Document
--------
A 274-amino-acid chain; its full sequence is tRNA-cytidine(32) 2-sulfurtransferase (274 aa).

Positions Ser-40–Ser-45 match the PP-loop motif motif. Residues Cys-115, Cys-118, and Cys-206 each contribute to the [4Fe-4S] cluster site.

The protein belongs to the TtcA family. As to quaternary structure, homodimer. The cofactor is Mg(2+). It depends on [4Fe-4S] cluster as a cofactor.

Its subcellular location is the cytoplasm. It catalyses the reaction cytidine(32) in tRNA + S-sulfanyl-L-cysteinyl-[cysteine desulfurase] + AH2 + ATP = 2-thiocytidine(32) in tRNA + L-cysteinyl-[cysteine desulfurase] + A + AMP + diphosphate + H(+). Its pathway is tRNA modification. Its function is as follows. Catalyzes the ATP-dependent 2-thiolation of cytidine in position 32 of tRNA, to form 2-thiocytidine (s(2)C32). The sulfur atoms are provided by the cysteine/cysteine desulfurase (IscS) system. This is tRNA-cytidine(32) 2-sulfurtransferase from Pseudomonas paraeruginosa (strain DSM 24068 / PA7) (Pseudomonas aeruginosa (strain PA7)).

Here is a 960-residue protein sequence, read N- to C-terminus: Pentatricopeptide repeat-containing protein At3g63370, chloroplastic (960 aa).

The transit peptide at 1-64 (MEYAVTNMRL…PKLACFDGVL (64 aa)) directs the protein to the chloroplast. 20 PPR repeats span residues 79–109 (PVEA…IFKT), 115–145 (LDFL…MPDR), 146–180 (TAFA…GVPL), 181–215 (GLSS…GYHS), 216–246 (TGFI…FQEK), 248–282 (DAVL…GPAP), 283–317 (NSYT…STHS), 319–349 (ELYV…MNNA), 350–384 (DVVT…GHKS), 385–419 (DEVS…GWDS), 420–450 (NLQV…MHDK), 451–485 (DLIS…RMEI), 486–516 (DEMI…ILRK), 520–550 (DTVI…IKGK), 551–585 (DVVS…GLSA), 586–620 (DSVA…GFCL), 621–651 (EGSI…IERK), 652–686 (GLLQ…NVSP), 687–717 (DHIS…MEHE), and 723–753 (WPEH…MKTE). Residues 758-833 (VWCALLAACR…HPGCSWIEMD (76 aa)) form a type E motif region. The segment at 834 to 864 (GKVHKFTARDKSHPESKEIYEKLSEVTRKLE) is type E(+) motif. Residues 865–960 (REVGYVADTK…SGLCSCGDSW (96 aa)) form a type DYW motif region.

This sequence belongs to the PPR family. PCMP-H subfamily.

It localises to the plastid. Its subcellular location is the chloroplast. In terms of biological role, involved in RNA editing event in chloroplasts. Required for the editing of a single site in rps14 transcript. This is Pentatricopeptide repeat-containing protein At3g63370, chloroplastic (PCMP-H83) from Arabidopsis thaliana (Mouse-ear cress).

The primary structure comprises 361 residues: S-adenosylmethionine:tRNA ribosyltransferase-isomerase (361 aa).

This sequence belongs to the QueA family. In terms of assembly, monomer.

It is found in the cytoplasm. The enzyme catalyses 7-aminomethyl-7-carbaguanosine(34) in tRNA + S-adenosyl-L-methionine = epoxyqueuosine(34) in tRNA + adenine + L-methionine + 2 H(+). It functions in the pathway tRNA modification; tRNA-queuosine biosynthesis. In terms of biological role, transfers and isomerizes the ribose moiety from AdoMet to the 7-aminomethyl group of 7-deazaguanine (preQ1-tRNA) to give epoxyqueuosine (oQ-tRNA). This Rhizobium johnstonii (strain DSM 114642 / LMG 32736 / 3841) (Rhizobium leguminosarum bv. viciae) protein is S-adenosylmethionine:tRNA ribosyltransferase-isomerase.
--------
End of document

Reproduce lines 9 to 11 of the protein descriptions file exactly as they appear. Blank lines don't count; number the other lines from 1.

The primary structure comprises 361 residues: S-adenosylmethionine:tRNA ribosyltransferase-isomerase (361 aa).

This sequence belongs to the QueA family. In terms of assembly, monomer.

It is found in the cytoplasm. The enzyme catalyses 7-aminomethyl-7-carbaguanosine(34) in tRNA + S-adenosyl-L-methionine = epoxyqueuosine(34) in tRNA + adenine + L-methionine + 2 H(+). It functions in the pathway tRNA modification; tRNA-queuosine biosynthesis. In terms of biological role, transfers and isomerizes the ribose moiety from AdoMet to the 7-aminomethyl group of 7-deazaguanine (preQ1-tRNA) to give epoxyqueuosine (oQ-tRNA). This Rhizobium johnstonii (strain DSM 114642 / LMG 32736 / 3841) (Rhizobium leguminosarum bv. viciae) protein is S-adenosylmethionine:tRNA ribosyltransferase-isomerase.